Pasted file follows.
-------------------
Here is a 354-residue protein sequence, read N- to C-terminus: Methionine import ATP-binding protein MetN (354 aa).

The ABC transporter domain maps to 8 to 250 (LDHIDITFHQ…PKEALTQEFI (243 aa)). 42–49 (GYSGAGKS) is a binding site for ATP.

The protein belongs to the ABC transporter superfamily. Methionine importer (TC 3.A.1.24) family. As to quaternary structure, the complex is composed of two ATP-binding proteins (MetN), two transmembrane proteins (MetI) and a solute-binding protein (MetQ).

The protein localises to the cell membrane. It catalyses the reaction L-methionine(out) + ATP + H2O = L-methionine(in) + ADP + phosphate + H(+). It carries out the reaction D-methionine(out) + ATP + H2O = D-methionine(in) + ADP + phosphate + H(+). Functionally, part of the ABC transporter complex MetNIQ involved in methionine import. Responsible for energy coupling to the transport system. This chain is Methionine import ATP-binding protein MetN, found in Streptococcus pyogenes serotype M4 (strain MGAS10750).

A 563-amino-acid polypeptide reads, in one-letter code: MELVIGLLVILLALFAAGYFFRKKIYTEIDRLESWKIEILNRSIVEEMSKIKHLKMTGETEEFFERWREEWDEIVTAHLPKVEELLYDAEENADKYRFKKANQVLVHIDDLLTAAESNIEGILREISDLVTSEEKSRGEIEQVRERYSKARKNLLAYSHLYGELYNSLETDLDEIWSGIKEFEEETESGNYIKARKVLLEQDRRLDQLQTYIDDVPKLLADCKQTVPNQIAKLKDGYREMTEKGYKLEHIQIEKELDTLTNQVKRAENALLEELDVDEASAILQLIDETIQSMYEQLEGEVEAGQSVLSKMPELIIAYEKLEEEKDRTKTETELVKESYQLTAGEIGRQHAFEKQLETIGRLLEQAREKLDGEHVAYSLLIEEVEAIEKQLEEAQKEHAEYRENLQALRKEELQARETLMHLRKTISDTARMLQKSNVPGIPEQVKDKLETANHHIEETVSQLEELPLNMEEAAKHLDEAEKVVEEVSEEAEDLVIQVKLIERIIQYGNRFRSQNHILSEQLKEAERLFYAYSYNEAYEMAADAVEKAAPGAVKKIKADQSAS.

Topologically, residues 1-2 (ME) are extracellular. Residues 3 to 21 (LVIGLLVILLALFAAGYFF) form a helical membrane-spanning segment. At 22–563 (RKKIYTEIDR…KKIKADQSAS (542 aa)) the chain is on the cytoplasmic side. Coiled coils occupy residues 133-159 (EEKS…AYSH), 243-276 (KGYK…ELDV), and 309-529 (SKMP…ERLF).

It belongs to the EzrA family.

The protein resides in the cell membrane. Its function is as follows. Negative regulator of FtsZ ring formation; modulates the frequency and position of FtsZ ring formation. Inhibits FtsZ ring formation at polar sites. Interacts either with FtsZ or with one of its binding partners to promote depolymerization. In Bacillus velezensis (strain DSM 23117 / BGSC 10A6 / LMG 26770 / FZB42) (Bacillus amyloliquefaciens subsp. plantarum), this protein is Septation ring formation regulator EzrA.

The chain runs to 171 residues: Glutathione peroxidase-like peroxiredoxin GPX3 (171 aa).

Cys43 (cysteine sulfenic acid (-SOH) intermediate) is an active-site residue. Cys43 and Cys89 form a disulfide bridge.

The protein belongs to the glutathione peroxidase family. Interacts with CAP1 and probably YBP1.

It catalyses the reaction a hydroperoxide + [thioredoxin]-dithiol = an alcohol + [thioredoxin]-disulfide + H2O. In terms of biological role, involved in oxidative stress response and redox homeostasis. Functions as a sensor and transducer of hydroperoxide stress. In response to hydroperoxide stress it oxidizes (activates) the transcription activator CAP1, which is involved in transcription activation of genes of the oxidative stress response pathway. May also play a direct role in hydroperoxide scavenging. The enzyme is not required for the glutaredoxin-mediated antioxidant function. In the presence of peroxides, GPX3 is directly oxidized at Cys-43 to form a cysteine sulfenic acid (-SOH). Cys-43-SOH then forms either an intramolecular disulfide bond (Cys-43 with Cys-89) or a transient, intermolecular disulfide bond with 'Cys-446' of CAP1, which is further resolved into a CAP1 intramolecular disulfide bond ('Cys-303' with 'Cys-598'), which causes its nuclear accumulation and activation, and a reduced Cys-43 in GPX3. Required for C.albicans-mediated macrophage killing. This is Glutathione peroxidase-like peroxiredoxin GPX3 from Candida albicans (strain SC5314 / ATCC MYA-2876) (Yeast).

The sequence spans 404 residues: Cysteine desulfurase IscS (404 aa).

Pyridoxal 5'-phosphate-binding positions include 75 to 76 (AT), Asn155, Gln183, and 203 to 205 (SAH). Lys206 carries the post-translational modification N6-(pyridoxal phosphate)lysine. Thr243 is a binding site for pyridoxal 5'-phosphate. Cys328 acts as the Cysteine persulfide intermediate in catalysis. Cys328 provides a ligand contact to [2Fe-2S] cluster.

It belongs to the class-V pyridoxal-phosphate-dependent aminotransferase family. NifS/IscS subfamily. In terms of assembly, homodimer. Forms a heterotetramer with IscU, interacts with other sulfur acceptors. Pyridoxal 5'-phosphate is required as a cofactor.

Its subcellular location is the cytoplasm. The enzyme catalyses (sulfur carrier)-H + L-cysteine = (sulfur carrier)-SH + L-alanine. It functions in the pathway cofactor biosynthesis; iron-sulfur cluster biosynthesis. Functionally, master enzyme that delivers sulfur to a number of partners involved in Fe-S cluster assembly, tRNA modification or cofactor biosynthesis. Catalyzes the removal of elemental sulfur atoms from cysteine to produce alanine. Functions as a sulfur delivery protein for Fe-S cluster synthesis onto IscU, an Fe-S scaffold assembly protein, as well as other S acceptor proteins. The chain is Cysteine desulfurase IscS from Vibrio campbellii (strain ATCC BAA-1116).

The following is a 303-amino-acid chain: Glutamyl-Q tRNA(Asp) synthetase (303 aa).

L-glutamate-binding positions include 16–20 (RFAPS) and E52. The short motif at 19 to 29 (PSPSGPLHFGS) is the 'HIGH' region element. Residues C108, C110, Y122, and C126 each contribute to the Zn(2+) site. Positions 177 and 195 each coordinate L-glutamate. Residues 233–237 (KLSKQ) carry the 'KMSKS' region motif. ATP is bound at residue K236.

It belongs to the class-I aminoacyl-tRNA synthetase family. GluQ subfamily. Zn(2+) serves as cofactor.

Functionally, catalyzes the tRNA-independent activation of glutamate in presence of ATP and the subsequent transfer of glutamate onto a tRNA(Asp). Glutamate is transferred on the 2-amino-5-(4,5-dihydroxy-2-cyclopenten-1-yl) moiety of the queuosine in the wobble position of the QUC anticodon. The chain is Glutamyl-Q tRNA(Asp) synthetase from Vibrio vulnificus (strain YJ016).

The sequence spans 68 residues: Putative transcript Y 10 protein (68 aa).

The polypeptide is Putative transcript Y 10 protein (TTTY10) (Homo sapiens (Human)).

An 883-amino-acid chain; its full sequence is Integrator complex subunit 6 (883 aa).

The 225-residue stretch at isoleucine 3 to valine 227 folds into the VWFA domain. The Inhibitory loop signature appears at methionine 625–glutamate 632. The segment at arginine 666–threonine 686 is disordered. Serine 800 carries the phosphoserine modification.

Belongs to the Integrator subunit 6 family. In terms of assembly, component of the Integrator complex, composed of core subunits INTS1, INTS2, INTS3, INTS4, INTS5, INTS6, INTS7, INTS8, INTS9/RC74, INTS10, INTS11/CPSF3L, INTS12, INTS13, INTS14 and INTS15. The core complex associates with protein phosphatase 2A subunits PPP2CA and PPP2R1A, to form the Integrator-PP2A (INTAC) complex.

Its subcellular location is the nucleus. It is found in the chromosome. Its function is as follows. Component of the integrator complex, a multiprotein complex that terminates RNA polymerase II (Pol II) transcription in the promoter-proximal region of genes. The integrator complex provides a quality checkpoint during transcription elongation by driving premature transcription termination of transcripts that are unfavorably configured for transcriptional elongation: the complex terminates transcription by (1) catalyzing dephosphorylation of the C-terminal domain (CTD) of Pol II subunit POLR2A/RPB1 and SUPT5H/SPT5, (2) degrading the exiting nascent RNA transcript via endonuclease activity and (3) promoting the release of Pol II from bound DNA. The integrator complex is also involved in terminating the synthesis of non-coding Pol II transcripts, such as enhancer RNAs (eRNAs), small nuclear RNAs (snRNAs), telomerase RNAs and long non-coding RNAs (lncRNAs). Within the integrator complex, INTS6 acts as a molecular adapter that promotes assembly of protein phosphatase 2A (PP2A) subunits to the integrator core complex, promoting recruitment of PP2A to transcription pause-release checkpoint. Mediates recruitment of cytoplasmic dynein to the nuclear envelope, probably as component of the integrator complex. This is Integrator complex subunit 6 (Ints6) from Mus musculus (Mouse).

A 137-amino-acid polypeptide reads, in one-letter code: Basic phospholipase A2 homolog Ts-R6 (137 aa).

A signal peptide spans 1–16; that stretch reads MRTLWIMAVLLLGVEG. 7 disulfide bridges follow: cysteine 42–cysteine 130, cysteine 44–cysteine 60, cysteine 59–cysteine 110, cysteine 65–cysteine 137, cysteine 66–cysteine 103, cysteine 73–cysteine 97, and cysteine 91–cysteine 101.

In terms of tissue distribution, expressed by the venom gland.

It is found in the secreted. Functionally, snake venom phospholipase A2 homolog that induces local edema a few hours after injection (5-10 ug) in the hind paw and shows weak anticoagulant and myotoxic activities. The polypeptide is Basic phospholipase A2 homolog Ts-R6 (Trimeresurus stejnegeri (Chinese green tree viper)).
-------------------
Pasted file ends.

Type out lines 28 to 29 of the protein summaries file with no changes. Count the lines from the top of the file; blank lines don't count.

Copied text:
A signal peptide spans 1–16; that stretch reads MRTLWIMAVLLLGVEG. 7 disulfide bridges follow: cysteine 42–cysteine 130, cysteine 44–cysteine 60, cysteine 59–cysteine 110, cysteine 65–cysteine 137, cysteine 66–cysteine 103, cysteine 73–cysteine 97, and cysteine 91–cysteine 101.

In terms of tissue distribution, expressed by the venom gland.